- IT consulting for small businesses
- Networking and telecommunications
- At-home or outsourced tech support
- Computer repair and maintenance
- Cybersecurity consulting
With tech continuing to improve and evolve, the information technology field will likely remain exciting and in demand.
9. Real Estate
In contrast to commercial real estate, which tends to remain strong during a recession, housing values can plummet. Although it’s still up for debate as to whether real estate will follow trends from the last recession, demand is still high.
Investors and landlords are investing in real estate. Some of these purchases may be short-term investments, but many are also great sources of passive income.
You don’t need to fork over thousands of dollars to benefit from the real estate market. In fact, you don’t need to purchase any property in the first place.
As landlords buy real estate and diversify their properties, the need for maintenance and management increases. After all, one person can’t handle all the work alone, especially as they scale their business.
This presents you with the opportunity to launch a property management company. Because real estate is a strong investment, you likely won’t struggle to find work. And if you expand your offerings to include on-site repairs, cleaning, and presale staging, you can further increase demand for your services — and position your business as recession-resistant.
10. Education and Tutoring
Social distancing and remote learning disrupted the traditional education system. This has left gaps in the education of some children — and even adults — who could benefit from focused, one-on-one tutoring that helps them catch up on lost learning.
In fact, these issues may only be the tip of the iceberg: the impact of the current recession on education and school funding may rival, or even surpass, the damage caused by the Great Recession.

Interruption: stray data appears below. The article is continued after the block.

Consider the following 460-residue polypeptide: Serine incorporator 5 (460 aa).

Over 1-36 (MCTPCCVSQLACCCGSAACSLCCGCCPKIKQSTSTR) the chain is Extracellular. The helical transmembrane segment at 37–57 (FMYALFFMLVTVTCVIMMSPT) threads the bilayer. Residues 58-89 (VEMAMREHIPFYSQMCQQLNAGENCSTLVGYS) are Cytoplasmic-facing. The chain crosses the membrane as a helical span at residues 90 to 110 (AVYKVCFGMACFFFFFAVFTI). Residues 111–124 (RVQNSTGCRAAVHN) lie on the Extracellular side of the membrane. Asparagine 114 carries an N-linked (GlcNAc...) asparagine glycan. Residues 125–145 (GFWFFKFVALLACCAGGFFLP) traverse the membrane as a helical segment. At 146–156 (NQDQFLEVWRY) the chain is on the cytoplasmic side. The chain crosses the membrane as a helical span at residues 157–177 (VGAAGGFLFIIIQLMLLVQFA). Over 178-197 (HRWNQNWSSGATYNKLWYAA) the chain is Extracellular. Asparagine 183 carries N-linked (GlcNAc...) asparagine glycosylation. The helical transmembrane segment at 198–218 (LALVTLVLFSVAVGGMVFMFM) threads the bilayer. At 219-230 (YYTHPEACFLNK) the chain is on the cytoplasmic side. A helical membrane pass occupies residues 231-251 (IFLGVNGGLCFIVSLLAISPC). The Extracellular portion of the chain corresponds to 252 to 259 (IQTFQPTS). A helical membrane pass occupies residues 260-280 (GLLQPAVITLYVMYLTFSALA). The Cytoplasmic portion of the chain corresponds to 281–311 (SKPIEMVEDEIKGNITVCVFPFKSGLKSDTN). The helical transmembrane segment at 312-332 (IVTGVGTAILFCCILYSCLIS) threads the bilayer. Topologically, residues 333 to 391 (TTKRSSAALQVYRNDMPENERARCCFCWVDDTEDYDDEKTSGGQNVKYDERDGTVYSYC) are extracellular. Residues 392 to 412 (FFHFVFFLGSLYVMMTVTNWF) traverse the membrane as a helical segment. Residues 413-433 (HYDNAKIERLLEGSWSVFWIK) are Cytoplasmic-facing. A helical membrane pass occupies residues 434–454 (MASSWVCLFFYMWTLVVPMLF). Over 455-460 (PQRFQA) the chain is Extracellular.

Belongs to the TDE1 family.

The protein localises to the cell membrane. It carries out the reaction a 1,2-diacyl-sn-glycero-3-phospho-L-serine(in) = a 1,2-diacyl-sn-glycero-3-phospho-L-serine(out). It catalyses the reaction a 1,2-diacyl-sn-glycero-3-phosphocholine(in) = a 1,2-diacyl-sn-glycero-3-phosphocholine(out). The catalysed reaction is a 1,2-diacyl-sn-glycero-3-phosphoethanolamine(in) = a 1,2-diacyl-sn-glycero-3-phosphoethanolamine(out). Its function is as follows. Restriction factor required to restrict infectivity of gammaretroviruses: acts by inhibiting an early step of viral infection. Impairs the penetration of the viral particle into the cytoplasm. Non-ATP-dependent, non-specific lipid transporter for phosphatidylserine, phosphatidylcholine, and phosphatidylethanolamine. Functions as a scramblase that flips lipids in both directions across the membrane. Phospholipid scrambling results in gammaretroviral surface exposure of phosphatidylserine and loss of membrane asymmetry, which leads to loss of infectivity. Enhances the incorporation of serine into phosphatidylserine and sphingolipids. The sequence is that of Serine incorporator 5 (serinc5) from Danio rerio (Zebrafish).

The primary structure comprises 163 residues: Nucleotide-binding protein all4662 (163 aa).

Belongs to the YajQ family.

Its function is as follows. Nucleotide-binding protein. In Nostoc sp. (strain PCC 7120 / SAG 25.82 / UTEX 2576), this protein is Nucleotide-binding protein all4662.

Establishing an education or tutoring business can help offset some of the impact felt by families and students. The demand for specialized third-party education isn’t likely to diminish, either; there will always be students who’d benefit from extra learning, and the ability to pivot to other types of education can expand your client base.
11. Freelancing and Consulting
During economic downturns, companies cut costs by laying off staff. However, that doesn’t always translate to reduced needs: a company that fires its marketing team still requires promotional campaigns and materials.
Launching a freelance or consulting business lets you leverage your skills to fill in these gaps. In other cases, you can supplement a company’s existing teams without the company incurring all the costs of hiring a full-time employee.
Even better, there are almost no limits to the type of business you can launch as a freelancer. Although demand varies depending on your skillset, niche, and experience, consider becoming a freelancer in one of these roles:
- Graphic designer
- Social media marketer
- Web designer
Stepping into the role of a freelancer or consultant helps businesses benefit from your expertise on an as-needed basis. And because you can maintain a diverse roster of clients, you can hedge against the effects of a recession, even as your own business grows.
It’s impossible to guarantee that a business is recession-proof. However, taking steps to ensure you’re targeting a market with consistent demand, offering value to your customer base, and providing quality goods or services can increase your chances of success.
Starting a business during a recession can be nerve-wracking, but it can also give you the edge you need to weather the storm.